There were days when it looked like love,
especially if you turned down the volume.
But even if you didn’t.
Bus rides asleep on each other’s
shoulders, sharing an ear-bud
plugged into a song
as if sharing a secret.
Afternoons where we stayed in
our pajamas and played video games
after he bought us twin bodega sandwiches
and remembered mine without the meat.
And while I look back
on the memories with equal, if not more
repulsion, I know that I wasn’t an idiot
to stay. That my heart invented
its own verb which meant To Love
The Dog Who Licks The Scar It Gave You.
On a dirty bar couch on Valentine’s Day
he said I would fight with you every morning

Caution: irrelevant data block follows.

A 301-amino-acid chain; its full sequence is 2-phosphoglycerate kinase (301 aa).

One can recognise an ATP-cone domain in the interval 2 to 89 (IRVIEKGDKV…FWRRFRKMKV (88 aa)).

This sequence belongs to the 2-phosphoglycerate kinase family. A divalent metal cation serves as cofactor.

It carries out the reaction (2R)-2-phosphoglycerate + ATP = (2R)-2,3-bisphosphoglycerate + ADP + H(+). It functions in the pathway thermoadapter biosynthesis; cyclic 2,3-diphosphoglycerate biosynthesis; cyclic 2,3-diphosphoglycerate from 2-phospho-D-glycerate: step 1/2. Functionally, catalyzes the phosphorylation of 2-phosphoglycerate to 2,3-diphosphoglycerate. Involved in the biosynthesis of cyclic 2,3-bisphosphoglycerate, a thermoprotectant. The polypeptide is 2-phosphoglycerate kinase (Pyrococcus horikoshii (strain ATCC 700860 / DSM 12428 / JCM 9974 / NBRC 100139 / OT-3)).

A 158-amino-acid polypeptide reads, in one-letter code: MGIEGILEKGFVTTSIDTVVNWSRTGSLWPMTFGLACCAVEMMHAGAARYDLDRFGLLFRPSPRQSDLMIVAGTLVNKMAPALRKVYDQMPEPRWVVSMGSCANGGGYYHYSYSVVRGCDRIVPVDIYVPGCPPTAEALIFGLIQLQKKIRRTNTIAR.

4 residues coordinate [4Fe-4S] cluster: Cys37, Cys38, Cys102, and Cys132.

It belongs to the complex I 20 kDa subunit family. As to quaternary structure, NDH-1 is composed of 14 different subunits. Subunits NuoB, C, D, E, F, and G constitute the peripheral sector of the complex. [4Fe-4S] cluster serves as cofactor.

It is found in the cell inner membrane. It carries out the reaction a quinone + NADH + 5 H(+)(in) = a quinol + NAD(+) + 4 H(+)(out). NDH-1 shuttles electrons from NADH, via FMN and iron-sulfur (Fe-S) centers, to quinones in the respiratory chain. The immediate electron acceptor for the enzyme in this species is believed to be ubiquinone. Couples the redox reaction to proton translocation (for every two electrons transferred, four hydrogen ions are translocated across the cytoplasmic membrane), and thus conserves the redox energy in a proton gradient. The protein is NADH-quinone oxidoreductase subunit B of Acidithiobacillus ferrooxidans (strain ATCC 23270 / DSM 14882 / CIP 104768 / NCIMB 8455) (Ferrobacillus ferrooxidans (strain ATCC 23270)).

if it meant I could kiss you at night and at the time
it didn’t sound like the Codependent National Anthem
or a vending machine where you put in fury
and get out passion
or even like the things I read now
in pamphlets—the ones I thrust upon other women
like my own righteous gospel—
it sounded like the sweetest thing
he’d ever said to me. A poem
I could fold real small and carry
around in my locket, not noticing, for months
how it also kind of
Oh my God, what if you wake up some day, and you’re 65, or 75, and you never got your memoir or novel written; or you didn’t go swimming in warm pools and oceans all those years because your thighs were jiggly and you had a nice big comfortable tummy; or you were just so strung out on perfectionism and people-pleasing that you forgot to have a big juicy creative life, of imagination and radical silliness and staring off into space like when you were a kid? It’s going to break your heart. Don’t let this happen.